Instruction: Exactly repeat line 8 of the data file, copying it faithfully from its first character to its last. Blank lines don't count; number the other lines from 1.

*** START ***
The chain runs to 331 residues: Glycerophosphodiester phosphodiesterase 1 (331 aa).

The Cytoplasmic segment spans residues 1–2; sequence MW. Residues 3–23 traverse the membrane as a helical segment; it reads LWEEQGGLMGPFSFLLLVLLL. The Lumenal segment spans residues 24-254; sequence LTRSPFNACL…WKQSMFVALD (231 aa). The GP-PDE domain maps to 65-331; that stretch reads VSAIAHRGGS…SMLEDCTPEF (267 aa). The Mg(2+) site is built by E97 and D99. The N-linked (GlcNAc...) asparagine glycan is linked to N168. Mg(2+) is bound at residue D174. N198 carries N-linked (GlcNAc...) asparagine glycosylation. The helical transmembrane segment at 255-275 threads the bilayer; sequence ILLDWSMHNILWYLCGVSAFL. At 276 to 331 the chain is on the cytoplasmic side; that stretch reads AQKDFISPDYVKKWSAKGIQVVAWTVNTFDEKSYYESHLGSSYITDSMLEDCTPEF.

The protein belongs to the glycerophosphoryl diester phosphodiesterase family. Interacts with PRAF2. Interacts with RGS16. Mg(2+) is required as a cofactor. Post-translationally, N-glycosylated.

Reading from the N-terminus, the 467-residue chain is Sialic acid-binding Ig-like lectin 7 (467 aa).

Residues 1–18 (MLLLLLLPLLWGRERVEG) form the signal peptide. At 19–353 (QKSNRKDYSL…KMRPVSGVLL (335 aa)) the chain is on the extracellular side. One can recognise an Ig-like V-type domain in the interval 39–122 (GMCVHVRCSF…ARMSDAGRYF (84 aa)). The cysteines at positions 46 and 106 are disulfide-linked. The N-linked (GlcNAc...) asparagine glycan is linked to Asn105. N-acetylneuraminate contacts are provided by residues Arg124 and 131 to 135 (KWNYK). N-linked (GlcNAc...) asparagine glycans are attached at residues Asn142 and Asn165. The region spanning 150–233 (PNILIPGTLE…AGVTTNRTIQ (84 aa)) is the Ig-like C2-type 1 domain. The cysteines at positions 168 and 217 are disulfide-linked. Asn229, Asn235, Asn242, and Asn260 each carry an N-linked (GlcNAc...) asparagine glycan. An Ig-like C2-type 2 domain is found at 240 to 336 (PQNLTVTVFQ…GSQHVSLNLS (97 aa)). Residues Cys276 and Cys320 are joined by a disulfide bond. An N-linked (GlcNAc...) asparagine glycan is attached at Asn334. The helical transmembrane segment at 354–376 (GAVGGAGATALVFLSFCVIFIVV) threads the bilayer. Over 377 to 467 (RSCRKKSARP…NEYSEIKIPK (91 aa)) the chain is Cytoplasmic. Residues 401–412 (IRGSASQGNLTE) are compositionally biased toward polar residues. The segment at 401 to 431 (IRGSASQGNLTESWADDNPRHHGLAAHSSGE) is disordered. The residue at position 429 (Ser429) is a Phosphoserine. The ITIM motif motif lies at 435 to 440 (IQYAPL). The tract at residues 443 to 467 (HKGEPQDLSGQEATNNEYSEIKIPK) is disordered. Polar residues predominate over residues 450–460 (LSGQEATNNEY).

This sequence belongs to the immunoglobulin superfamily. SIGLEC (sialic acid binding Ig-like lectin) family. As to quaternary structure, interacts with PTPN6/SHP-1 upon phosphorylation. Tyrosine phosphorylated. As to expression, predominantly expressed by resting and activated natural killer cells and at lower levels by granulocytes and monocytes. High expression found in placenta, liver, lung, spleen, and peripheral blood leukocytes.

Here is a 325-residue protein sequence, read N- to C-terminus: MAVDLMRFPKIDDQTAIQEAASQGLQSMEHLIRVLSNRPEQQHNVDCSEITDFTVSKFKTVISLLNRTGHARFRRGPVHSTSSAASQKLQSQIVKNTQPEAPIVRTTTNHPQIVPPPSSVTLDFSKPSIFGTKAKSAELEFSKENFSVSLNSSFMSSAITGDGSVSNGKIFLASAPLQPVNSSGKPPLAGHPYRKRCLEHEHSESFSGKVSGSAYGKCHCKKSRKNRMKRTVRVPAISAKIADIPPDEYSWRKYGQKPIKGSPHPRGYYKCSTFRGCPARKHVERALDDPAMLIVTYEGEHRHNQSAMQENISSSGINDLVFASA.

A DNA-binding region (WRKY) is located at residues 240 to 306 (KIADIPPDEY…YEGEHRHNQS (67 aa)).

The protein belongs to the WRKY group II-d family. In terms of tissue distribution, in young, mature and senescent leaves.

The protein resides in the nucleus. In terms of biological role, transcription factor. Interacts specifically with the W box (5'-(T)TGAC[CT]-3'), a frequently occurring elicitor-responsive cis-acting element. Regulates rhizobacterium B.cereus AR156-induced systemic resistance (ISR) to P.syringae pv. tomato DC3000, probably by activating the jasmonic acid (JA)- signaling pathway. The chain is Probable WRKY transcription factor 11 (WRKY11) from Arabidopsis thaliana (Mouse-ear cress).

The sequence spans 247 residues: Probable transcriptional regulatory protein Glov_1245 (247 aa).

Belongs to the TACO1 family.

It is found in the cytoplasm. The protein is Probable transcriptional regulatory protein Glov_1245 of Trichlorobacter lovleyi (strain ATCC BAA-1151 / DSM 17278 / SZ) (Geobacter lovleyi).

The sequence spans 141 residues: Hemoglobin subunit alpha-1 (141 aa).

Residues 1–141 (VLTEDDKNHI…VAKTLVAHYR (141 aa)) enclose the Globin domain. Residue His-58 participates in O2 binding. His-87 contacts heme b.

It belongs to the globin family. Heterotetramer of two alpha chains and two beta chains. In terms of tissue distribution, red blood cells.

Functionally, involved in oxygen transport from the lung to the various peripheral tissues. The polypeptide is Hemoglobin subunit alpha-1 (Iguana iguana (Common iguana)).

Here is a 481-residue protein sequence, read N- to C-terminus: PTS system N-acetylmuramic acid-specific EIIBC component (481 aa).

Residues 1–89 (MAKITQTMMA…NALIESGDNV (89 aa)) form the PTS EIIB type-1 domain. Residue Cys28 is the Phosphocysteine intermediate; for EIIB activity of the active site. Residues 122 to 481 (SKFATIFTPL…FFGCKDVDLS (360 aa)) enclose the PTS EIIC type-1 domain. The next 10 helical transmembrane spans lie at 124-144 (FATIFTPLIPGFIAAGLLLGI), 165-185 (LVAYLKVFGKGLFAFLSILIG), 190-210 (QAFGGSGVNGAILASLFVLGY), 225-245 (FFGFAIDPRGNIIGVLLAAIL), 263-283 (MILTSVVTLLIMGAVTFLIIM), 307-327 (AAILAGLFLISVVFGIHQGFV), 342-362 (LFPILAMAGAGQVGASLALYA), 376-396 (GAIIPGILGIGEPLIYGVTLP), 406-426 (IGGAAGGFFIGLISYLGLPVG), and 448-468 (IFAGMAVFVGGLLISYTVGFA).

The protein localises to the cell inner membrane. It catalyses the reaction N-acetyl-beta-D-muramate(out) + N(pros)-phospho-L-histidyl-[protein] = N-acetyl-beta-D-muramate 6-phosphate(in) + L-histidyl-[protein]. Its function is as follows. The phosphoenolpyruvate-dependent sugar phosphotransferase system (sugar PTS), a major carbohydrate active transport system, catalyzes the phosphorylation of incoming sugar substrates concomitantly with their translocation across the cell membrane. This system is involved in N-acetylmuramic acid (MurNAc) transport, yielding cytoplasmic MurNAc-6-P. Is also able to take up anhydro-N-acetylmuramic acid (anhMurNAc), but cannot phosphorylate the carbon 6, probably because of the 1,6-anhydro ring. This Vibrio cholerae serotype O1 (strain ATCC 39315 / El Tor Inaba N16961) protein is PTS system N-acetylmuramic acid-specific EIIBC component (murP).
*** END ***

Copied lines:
A DNA-binding region (WRKY) is located at residues 240 to 306 (KIADIPPDEY…YEGEHRHNQS (67 aa)).